Assuming that, by 2022, India’s GDP will grow at a CAGR of about 8%, employment in the economy will rise by around 50 crore. Thus, it is equally important that this army of working population be trained in skills catering to the societal demand for a better tomorrow. There are two important factors that need to be cropped-in while estimating the demand for skills. One, even if the government makes it compulsory to impart some dose of vocational education during secondary education and above, the number of working population to be trained would be around 23 crore by 2022, as per conservative estimates. Two, first generation learners (as of date) who are engaged in some ‘work’ (work is defined as activities contributing to economic growth) need to get their skills replenished and acquire the then used skills to remain equally productive in the workforce. Naturally, to cater to this huge demand for trained professionals, India has no other alternative other than rely on the strategy of ‘twin steps’—create new institutions of higher learning specific to the creation of skilled workers and simultaneously enable the already skilled to advice the unskilled for efficient production.
However, from where will the money and required expertise come? Successive governments have been instrumental to provide budgetary support for setting up institutes of higher learning catering to skills-based education. But the initiative has been supplemented by the private sector as well—at least to move towards a solution where both the public sector and the private sector would join hands and share the responsibility. However, with growing deficits and expenditure management policies, it is seen that, over time, the infrastructural growth of these institutions has suffered, and thus the quality of education. Further, in Budget FY16, the total allocation of the Department of School Education & Literacy and the Department of Higher Education together has been reduced by around 16.5% from FY15 (BE), which is sure to have its own scars on the outcomes in the days ahead. Therefore, for striking a balance between the rise in needs and expenditure management, though very slow, options are opening up for cost recovery in the public higher learning institutes as well. The government is developing PPP models in higher and technical education. Such sharing (both cost and expertise) is expected to maximise equitable access to higher learning.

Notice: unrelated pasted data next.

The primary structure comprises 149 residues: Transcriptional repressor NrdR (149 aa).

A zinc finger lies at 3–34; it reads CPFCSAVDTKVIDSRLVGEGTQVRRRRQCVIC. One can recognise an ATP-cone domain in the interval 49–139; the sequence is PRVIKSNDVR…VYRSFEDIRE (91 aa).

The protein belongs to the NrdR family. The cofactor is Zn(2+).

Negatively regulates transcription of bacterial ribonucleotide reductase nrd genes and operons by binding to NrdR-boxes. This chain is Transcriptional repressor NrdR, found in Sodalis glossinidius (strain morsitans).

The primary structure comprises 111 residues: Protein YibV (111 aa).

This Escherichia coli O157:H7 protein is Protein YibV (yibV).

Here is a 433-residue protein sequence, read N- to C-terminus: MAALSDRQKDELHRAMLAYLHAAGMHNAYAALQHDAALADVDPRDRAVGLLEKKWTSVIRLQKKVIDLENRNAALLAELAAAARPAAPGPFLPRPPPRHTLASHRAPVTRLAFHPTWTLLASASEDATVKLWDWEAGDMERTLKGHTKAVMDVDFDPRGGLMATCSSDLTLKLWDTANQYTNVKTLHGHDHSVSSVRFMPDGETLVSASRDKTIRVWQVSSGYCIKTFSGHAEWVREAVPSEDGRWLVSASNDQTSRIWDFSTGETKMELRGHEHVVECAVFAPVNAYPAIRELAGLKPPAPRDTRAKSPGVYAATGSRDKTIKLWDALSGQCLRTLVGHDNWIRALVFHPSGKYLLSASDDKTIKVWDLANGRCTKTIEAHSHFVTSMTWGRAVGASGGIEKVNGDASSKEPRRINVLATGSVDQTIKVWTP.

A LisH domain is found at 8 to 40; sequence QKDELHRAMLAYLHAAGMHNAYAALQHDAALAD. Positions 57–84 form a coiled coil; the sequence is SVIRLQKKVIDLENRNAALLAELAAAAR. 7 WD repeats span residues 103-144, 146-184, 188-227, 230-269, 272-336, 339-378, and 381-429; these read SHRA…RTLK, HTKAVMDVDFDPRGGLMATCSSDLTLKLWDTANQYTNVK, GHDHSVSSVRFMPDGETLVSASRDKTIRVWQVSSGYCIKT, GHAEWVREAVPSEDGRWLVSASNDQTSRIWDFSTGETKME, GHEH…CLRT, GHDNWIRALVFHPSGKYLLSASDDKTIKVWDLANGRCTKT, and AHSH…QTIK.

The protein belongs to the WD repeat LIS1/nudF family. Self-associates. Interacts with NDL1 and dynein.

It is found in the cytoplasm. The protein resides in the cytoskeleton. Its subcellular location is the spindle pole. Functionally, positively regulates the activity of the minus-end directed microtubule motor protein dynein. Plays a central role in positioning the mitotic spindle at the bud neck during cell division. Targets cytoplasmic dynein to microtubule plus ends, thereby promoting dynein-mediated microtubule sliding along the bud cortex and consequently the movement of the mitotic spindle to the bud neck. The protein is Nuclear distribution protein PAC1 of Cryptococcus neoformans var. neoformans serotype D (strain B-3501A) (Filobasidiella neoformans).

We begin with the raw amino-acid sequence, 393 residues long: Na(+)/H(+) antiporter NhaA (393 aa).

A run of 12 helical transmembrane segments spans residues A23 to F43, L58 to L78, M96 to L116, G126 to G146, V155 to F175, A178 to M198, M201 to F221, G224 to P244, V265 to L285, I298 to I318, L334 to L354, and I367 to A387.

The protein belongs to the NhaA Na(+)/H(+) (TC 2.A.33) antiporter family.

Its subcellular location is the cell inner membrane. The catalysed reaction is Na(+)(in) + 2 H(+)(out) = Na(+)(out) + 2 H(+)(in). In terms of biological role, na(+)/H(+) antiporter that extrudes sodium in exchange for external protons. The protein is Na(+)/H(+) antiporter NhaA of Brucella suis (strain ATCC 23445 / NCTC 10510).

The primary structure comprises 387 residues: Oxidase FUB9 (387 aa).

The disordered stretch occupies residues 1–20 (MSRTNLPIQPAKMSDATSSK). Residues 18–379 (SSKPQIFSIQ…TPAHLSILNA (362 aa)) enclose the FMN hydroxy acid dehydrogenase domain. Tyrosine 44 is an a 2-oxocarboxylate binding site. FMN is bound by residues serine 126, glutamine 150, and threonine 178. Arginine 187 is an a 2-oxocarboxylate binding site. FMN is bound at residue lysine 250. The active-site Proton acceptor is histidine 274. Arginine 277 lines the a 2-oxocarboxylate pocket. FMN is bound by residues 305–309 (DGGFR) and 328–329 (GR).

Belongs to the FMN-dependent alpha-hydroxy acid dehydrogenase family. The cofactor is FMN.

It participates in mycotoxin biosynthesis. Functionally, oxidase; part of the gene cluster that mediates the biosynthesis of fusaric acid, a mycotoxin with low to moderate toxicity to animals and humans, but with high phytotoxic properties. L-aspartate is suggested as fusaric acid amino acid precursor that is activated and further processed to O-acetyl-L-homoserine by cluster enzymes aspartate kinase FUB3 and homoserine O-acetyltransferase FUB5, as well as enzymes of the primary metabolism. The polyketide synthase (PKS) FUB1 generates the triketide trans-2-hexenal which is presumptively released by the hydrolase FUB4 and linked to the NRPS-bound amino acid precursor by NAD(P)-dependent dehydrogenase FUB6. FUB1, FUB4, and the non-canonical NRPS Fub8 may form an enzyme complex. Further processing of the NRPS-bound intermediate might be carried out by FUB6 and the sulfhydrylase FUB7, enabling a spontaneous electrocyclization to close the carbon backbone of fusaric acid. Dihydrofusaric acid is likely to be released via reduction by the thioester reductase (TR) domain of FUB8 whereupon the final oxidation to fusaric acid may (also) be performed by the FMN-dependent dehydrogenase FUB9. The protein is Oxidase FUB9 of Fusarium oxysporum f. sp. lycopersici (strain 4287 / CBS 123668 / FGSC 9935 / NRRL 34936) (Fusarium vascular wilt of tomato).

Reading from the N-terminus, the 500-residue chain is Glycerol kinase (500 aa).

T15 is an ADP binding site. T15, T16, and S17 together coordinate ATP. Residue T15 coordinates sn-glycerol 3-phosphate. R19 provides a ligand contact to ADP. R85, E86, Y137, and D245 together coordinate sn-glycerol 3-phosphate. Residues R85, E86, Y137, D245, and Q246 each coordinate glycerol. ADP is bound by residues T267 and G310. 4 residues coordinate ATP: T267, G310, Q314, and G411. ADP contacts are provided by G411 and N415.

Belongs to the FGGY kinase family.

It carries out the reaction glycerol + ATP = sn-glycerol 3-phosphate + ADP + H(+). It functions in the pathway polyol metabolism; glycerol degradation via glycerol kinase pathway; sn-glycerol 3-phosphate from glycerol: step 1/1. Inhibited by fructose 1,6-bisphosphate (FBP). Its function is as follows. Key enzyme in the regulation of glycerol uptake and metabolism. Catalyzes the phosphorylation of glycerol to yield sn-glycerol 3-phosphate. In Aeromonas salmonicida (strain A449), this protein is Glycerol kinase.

The socio-economically disadvantaged groups can also benefit from such schemes. Through PPP models the problem of skill shortage in terms of faculty and infrastructure can be minimised. Private players can also act as osmosizers in the domain of higher and technical education.
It is time for the government to rethink on the existing strategies and take a call. As prudent private players, we are always ready to cooperate for the growth and development of the nation.
By Debdulal Thakur
The author, a former economist at the National Institute of Public Finance and Policy, Delhi, is assistant professor, Dept of Economics, BITS Pilani (KK Birla Goa Campus). Views are personal